Critics and supporters debate success of fast-rising PublishAmerica
Saturday, January 22, 2005By Hillel Italie, The Associated Press
NEW YORK -- Six years ago, Larry Clopper was a Web marketing consultant who had written two books he couldn't get published. One of his clients, Willem Meiners, owned a publishing company called Erica House, the kind of place frustrated authors often turn to. It was a vanity press -- a business that makes authors pay to be published.
Founded in 1999, PublishAmerica is now one of the industry's fastest growing publishers, with more than 4,000 new books released last year, a figure at least comparable to Random House, Inc., and other large companies. PublishAmerica has nearly 11,000 writers under contract.
PublishAmerica says on its Web site that by signing with it, "You will have the very important distinction of having your next book ACCEPTED BY A TRADITIONAL PUBLISHING COMPANY." Applicants are assured that manuscripts are carefully reviewed and edited, that books are available in stores and, best of all, that authors do not have to pay to be published.
"The publishing industry will never be the same," Clopper said. "Because of PublishAmerica, there are tens of thousands of authors who can be published, where before their works could never see the light of day."
But the rise of PublishAmerica has prompted both praise and criticism. While many authors thank the company for championing their books, its claim to be a traditional publisher -- not a vanity press -- has been challenged by writers' organizations such as The Authors Guild and debated on author Web sites such as WritersNet and Absolute Write.
Writer Rebecca Easton didn't have an agent and couldn't get a publisher for her novel, "The Trophy Abyss." But an Internet search led her to PublishAmerica and her manuscript was quickly accepted and scheduled for release, last spring.
However, her manuscript was not edited and she got only minimal marketing assistance, she said. Bookstores and local retailers told her they don't stock PublishAmerica books because they didn't consider it a real publisher. The books that she did sell, she had to sell herself.
"I feel like I was ripped off," Easton said. "I can survive, but I don't want to see this happening to others."
Easton has organized a petition signed by more than 100 former and current PublishAmerica authors calling for "honest disclosure about the services" the publisher provides. Authors said that PublishAmerica is taking advantage of writers unaware of the industry by labeling itself a traditional company without offering the kind of editing, marketing and retail access expected from a mainstream publisher.
"We call them an author mill, a publisher that claims to be a traditional publisher and is not," said A.C. Crispin, chair of the watchdog group Writer Beware, a subcommittee of the Science Fiction and Fantasy Writers of America.
Clopper, though, said that PublishAmerica is a traditional company doing "a fantastic thing for the publishing industry" by giving so many new writers a chance.
"We are so proud and so happy," he said.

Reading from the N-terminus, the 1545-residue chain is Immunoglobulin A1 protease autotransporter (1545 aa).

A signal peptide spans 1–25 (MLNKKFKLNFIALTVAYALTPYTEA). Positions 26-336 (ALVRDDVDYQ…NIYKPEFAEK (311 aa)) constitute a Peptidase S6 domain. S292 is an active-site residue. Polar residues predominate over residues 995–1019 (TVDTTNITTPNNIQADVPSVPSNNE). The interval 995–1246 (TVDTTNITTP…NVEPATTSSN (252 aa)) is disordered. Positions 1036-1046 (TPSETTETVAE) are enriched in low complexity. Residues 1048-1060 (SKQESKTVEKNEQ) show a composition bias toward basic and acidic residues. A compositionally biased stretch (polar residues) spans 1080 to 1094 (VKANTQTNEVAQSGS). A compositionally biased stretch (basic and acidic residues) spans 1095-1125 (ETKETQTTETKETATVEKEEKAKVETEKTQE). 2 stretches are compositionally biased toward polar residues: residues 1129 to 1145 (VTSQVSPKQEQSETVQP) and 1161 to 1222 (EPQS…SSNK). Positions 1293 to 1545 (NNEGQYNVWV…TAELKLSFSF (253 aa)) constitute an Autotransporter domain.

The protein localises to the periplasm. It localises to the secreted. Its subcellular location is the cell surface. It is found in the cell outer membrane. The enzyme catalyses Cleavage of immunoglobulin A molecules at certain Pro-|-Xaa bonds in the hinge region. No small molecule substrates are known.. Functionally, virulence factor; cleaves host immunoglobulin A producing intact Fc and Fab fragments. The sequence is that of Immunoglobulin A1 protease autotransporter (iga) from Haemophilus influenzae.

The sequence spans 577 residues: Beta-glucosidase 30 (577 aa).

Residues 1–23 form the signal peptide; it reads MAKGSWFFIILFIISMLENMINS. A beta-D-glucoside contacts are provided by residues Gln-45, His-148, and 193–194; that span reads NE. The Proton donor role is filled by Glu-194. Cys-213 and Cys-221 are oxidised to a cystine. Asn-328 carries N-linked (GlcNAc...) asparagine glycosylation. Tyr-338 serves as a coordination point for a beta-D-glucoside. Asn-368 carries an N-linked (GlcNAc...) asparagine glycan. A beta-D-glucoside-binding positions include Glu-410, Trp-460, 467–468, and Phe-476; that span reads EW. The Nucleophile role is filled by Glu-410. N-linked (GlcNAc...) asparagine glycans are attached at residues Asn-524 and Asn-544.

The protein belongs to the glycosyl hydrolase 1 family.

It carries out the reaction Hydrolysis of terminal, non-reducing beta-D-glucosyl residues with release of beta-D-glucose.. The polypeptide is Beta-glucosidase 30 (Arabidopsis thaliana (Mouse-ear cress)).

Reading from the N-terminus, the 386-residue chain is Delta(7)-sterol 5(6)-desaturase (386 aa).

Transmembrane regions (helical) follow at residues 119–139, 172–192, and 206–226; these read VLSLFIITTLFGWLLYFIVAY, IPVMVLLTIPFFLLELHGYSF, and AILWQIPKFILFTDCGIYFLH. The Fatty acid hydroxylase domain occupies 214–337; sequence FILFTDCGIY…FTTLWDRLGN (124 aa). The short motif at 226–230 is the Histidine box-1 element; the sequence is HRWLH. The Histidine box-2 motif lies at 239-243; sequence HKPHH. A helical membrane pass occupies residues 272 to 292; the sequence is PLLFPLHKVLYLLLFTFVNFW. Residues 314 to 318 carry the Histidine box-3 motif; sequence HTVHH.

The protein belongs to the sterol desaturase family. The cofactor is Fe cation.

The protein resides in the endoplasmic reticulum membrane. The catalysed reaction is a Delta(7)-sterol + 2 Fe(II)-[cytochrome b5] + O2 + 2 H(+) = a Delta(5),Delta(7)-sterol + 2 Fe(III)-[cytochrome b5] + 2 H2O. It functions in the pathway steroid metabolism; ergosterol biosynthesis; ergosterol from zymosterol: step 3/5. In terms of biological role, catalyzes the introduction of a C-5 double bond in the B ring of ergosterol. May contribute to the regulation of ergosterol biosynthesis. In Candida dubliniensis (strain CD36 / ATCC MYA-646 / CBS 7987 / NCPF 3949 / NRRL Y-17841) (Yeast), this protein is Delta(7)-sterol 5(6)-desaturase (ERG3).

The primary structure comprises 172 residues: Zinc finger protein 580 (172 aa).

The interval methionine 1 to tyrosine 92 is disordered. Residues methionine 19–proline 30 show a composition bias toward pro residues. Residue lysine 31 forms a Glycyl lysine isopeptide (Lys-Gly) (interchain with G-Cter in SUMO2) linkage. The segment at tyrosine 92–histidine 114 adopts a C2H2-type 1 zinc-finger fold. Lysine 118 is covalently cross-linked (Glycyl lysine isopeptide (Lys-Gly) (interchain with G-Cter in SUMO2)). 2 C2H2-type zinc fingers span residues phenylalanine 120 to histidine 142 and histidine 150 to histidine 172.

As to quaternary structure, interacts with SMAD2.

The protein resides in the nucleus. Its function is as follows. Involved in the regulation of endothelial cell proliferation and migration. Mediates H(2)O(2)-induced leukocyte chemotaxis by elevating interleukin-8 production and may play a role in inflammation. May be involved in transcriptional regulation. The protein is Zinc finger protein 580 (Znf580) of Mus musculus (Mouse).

Writers working with traditional publishers usually submit their manuscripts through an agent and receive advances against future royalties or earnings for the book. The publisher pays for everything, from editing to production to promotion, although writers might sometimes pay for an outside editor or independent publicist.
Complaints about editing, promotion and availability of books are common even at major New York presses, but critics say such treatment is standard at PublishAmerica. The company's supporters call those critics a noisy, embittered minority.
"Some of the claims that I've seen were complete fabrications from an angry group that feed off each other until they actually believed what they were saying," said PublishAmerica author H.B. Marcus, whose books include the novels "Crispy" and "Parasites."
The National Endowment for the Arts estimates that more than 14 million Americans have engaged in some form of creative writing. The pool of aspiring authors far outweighs the industry's capacity, or desire, to publish them.
Tens of thousands of writers end up with companies that make them pay. For fees ranging from $200 to several thousand dollars, publishers such as Xlibris or iUniverse will accept virtually any manuscript and put it into book form. Unless they're willing to pay additional fees, authors are expected to handle their own editing, marketing and publicity.
Although such books occasionally sell well enough to catch on with a mainstream publisher, the majority are known only to the author's friends and family. Bookstores and libraries rarely stock such books, which often suffer from exceptionally poor writing; book critics rarely review them.
"We are not a traditional publisher and we don't pretend to be, but we are trying to give people a different way to get started," said iUniverse president and CEO Susan Driscoll, who acknowledged that many writers consider it a "stigma" to publish with such companies.
PublishAmerica has expanded rapidly, from releasing 750 books in 2000 to 4,800 books in 2004. In the past year, Clopper said, full-time staff has nearly doubled, from 36 to 70. Based in Frederick, Md., the company recently moved into new headquarters, with a capacity for 100 employees.
Despite its growth, PublishAmerica has yet to make a commercial impact. According to Clopper, gross revenues in 2004 totaled $4 million to $6 million, a negligible amount in a multibillion-dollar industry. The company's all-time best seller is Neo Franco Cantu's "A Destiny Foretold," a historical novel that's sold around 5,200 copies. Dozens of other titles, Clopper said, have sold thousands of copies.
PublishAmerica authors get advances of $1 to $1,000 and do not pay to be published; there is no charge for editing or production.